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The Fastest Train in the World

Minutes after our arrival in Shanghai, workers get to work cleaning our train

As you take your seats on the fastest train in the world, a silent movie featuring Charlie Chaplin made nearly 100 years ago appears on flat screen monitors hanging from the ceiling of our car

They are showing a scene from “The Little Tramp.” Later, as we get off, a scene from “Modern Times” appears, which is weirdly ironic.

The train car resembles that of a cabin of a plane, including a magazine in the seat pocket in front of you – Jessica Alba is on the cover. There also is beverage and food service and the coffee is greatly appreciated by some people in our group, as we left for the station at 7:45 a.m. in the morning.

All high speed trains in China are called “Harmony,” and after the bus rides we’ve had the last three days, we appreciate the relative tranquility suggested by the name. The ride is smooth, even at 210 miles an hour.

It also is a contrast to the chaotic activity of the well-worn train station at Hangzhou, where thousands of travelers, including many coming in from other parts of the country for employment nearby or the tourism of the West Lake area. They compete for our attention with the venders and a few pain-handlers.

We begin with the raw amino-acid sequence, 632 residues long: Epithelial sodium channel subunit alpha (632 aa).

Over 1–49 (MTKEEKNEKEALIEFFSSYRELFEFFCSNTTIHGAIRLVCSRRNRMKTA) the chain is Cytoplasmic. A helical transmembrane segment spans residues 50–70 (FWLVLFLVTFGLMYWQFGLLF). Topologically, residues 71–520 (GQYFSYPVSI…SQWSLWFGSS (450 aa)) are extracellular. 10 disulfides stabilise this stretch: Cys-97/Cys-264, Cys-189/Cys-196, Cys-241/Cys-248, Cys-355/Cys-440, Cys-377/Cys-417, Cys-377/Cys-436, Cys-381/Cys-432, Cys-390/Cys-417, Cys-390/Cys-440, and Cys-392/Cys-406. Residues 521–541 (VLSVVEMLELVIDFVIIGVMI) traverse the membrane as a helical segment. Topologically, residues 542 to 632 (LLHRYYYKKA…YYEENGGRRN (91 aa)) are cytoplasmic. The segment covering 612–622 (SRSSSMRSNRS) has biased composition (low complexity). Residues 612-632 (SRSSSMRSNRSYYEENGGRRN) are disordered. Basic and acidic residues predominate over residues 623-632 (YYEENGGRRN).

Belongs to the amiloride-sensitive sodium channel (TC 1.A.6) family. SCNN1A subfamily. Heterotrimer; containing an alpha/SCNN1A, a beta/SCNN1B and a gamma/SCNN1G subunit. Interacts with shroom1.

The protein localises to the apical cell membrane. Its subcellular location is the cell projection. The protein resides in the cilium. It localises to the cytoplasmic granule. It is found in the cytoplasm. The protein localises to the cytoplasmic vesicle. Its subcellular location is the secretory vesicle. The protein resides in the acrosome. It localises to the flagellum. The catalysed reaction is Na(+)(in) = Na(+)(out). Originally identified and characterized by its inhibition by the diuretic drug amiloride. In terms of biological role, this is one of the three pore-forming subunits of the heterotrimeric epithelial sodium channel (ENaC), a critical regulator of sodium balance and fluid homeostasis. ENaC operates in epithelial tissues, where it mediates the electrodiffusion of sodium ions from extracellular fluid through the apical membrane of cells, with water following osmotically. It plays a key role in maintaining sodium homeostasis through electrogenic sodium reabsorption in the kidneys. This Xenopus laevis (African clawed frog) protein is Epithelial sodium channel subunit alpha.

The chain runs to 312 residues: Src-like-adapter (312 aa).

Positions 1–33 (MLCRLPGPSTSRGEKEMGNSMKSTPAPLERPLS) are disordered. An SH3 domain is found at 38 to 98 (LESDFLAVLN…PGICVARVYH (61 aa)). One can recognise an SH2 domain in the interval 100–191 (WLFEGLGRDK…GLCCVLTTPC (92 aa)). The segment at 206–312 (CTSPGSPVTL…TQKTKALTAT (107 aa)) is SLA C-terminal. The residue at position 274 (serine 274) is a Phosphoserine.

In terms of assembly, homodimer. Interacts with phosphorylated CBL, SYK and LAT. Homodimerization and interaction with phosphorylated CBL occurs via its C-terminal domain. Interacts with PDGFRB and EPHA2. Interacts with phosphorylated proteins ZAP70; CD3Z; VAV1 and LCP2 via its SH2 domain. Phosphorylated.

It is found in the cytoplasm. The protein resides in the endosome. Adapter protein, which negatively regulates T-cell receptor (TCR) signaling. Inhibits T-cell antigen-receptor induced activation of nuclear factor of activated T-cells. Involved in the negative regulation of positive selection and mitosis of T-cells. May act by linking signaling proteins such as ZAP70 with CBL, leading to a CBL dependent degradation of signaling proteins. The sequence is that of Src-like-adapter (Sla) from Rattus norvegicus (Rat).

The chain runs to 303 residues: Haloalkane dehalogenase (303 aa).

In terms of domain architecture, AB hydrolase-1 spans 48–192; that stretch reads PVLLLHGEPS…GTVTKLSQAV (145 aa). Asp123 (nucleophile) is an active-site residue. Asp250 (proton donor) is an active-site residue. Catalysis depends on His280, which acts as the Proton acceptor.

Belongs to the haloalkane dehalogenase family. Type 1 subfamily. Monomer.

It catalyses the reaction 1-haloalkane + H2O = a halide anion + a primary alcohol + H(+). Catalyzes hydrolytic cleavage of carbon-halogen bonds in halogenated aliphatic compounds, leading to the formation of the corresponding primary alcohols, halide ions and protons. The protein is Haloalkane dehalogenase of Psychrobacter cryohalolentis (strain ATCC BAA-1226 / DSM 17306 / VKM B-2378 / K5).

Sadly, one older gentleman asking for money was very persistent with me, probably because he saw the camera hanging from my neck. Once we get past security and baggage screening machines, people like him no longer appear. However, the push of travelers continues.

We have reserved seats on the train, but not everyone has luggage like us.

Our train will make two stops between here and Shanghai. Between stops, the train slows to speeds between 60 and 70 miles per hour at times, likely to accommodate the fact that we are traveling through urban areas. But as he hit elevated tracks, we return to cruising speeds.

A solitary employee keeps the train platform in Shanghai spotless

Speaking of cruising, I see no way humanly possible that Tom Cruise could have done his own stunts while filming the crucial high-speed train scene in “Mission Impossible.” The whole thing seems even more implausible to me now.

Little over an hour and 100 miles later, we arrive at an expansive, fully modern station at Shanghai, which is connected to Hongqiao Airport (Shanghai has two airports). They had also showed David Copperfield on the TV in the train car.

Seems to me the real magic and special effects are already here.




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Tom Cruise, nice one

Comment by jerry on March 25, 2011 12:35 am

That sounds so awesome.
I think I need to add a ride to that train to my bucket list!

Comment by Laurie on July 18, 2011 7:28 pm

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